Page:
Third Stop: Otto
More antipasti was on the menu at the first of the Batali restaurants we visited – Otto.
Home cured salami was served, a welcome addition to the day’s cured meat intake but it was the warm bruschetta topped with leeks that really interested me. As someone who is tired of tomato themed bruschetta, leek was a great alternative and it’s definitely something I’ll try to recreate at home.
The cheese plate went slowly but only because we were letting each bit slowly melt in our mouthes. And when the flavours reached the peak of intensity, the caramelised apricots with chili offered a fresh-tasting respite.
Lastly there was the salad – I say lastly because I always leave salad until last (I’d hate to fill up on lettuce if there is salami on the table). But I’m glad I didn’t just pass over this course because the tomatoes were something special. Blanched to release the flavours and left to dry for a stranger flavour, the tomatoes gave me a flash of Italy on a hot August day, which was a real treat given I was in New York during an arctic snap.
Fourth Stop: Lupa
The second Batali restaurant was Lupa and it the first time I’d tasted something that was better than the equivalent I’ve tried in Italy – pizza bianca. To the common folk (me), I mistook the pizza as foccacia but it was so much deeper in texture and fuller in flavour, despite there not being many flavours as play. I could easily spend a day lying in bed, watching Netflix and devouring pizza bianca. In short: the essence of comfort food that has a high moreish-factor.
I wish I’d been reserved enough not to gorge on the pizza bianca because I had to force the gnocchi down. Fortunately, it was delicious enough I could call on my stomach reserves to help me out. Light and fluffy thanks to the ricotta in it, this gnocchi wasn’t as dense as I’ve tasted before, which was nice (who wants to get full on three pasta dumplings) and the sauce was smooth. But after the pizza bianca and gnocchi, I was grateful for a walk to the final stop…
Final Stop: Dolce Gelateria
Given I’ve just mentioned how full my stomach was after leaving Lupa, I should probably share with you a fact that I’m incredibly proud of – I have a separate stomach for dessert. I don’t know how it works biologically, but in practice it means that regardless of how stuffed I feel, I can always managed to fit in something sweet – magical, I know. And it meant I had space for not one but two mini-cones of gelato on out final stop.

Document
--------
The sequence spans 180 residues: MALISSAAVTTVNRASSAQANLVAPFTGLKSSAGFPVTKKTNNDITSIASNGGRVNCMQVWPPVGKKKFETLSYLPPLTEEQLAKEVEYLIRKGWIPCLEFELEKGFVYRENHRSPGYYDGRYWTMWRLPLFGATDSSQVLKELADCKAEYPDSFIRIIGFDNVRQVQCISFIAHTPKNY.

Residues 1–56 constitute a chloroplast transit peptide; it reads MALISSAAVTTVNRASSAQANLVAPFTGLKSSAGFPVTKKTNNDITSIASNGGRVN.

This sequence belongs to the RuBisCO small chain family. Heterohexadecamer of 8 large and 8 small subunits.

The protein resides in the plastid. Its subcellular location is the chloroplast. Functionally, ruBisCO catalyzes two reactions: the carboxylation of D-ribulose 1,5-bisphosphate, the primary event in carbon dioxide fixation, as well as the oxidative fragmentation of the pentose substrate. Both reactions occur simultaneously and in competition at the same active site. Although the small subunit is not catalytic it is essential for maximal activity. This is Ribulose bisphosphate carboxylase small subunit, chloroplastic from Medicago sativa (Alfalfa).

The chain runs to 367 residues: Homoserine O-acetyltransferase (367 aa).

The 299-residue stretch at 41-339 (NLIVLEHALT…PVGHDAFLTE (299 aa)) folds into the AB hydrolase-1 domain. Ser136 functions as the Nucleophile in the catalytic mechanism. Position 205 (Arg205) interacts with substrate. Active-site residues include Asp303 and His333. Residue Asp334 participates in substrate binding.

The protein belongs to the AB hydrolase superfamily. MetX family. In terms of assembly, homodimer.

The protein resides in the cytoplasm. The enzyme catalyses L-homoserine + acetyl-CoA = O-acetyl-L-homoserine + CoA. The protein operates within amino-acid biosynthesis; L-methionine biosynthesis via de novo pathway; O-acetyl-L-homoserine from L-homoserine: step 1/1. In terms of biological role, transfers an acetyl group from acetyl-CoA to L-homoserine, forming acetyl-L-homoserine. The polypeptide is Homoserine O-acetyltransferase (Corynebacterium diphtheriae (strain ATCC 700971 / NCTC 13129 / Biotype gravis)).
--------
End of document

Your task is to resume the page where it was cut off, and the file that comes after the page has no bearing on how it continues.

Dolce Gelateria does what not not all gelaterias do – it serves actual gelato. If you’re not sure about the difference between ice-cream and gelato, the food scientists will tell you it’s to do with the air, fat and eggs (you can read more here). Your taste buds will probably tell you that gelato has a superior taste.
I’m generally suspicious of gelaterias outside Italy but I trusted Walks of New York to take us to an authentic place – and they did.
Forcing myself to try something other than my favourites (nocciola and strawberry, for the record), I opted for olive oil and Grandmom’s cream. The former had a strange, sugary, creamy, yet very olive-oily taste and although I was glad I tried it, I wouldn’t go for a second round. The Grandmom’s cream on the other hand was delicious and I’d happily take a tub of that to accompany my pizza bianca for a netflix-comfort-food-and-duvet-day.
To finish off the tour, we were given the low-down on Balsamic vinegar together with a taste of three different bottles so we could compare the difference that ageing makes. The answer: a hell of a lot.
And then the day was done.
My favourite thing about food tours is the number of new restaurants and eateries that you get to try in just a few hours. Each of the places we visited on the Greenwich Village food tour are places I’d happily return to. But my favourite thing of all, at the end of the three hours, I’d forgiven New York its Italian food sins. I’d corrected my ignorance at where and how to get good Italian food in New York and I’ve removed my ban –
I can now eat Italian food in two places: Italy and New York.
You can read more about the Mario Batali Greenwich Village Food Tour here.
If you want to take your taste buds to the homeland, check out Walks of Italy.
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Have you eaten good Italian food outside of Italy? Any recommendations? Have you ever tried a food tour? How did you find it?
My tour was courtesy of Walks of New York.